1 Unmarried Methodist preachers of the era were allowed no more than $100 in salary per year in addition to traveling expenses and board.  Married preachers could receive $200 per year.  The amount added per child was a pittance, based on the amount collected in the annual conference of which the preacher was a member.
2 By 1837 the Methodist Episcopal Church distributed Bibles and tracts through the American Bible Society, a interdenominational organization also headquartered in New York City.
3”Land of desolations” refers to the lack of preachers in Texas rather than any physical desolation.

Saturday, June 21, 2014

This Week in Texas Methodist History  June 22

MEC Builds Church at Mustang Creek, Manvel  1912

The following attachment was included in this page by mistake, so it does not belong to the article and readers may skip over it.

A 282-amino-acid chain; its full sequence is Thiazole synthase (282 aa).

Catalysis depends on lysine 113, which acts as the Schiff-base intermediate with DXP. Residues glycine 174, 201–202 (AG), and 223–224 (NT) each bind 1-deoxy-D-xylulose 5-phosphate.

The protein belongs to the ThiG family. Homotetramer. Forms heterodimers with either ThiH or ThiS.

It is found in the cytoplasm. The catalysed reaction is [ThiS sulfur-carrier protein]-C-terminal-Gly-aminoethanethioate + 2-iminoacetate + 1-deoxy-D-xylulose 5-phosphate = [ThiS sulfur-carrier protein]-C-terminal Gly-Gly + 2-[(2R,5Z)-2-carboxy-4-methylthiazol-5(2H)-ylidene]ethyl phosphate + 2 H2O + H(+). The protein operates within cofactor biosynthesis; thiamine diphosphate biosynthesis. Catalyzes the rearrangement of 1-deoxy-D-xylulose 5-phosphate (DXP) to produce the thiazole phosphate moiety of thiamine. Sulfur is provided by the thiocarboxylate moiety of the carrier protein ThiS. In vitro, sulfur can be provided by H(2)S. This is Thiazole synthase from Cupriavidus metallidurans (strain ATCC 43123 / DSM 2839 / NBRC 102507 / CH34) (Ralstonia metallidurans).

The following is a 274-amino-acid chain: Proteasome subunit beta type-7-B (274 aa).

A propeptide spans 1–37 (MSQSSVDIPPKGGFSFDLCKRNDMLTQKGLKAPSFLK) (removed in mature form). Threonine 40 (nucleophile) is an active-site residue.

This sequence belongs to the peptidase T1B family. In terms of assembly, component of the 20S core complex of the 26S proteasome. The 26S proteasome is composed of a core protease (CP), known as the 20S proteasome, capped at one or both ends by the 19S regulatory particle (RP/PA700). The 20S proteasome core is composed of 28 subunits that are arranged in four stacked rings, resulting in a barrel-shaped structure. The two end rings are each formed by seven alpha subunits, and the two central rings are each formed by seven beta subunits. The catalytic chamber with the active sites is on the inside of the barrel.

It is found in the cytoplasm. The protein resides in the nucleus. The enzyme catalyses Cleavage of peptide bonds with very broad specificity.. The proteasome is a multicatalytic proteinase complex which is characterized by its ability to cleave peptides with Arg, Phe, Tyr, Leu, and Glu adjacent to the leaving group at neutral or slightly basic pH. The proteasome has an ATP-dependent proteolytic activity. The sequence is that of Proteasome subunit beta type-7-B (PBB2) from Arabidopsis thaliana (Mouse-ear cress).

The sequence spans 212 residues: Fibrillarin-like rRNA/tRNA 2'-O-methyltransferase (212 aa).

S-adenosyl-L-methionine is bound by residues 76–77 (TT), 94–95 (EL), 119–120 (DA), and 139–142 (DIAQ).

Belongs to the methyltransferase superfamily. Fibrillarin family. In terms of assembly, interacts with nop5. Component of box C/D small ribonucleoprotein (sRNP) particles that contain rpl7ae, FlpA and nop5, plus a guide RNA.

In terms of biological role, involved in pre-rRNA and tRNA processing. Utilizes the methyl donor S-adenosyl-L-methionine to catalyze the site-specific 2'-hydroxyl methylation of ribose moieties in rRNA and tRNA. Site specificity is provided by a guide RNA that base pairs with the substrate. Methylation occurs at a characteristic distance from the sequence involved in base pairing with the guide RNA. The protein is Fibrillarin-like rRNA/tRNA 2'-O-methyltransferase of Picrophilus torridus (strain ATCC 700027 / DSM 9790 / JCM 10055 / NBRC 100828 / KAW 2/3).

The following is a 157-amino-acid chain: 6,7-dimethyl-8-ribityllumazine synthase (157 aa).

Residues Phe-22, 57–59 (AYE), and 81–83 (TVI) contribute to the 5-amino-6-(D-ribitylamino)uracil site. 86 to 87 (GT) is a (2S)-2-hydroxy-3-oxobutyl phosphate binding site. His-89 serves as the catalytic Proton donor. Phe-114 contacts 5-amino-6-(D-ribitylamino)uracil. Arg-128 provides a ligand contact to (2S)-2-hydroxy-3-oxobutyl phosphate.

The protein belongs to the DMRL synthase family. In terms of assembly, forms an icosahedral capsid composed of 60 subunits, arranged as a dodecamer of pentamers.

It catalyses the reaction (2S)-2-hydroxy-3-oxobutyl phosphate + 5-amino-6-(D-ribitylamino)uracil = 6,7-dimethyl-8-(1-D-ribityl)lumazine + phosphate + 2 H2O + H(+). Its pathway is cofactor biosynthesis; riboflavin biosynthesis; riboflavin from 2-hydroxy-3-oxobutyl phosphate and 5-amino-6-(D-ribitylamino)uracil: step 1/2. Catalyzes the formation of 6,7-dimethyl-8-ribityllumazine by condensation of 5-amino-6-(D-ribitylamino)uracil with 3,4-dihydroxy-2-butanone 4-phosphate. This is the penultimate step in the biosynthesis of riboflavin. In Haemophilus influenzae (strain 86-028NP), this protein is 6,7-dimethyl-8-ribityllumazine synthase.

One of the fastest growing areas in the United States is northern Brazoria County and adjacent areas of Galveston and Harris Counties.  Pearland, for example, has been transformed into a city of 100,000 in the blink of an eye.  Where subdivisions grow, Methodist churches are soon to follow.  One of the great strengths of the Methodist system has been in its ability to provide new churches to new communities.  That has been true not just in the present, but throughout our history.  

Settlement patterns in Brazoria County are among the most interesting in Texas.  Lands along the Brazos River were the most desirable in Austin’s Colony in the 1820s and 1830s.  Land grants to Austin’s family members were along the lower course of the Brazos.  The desirability of those lands was based on a vision of plantations of cotton and cane being serviced by steam boats.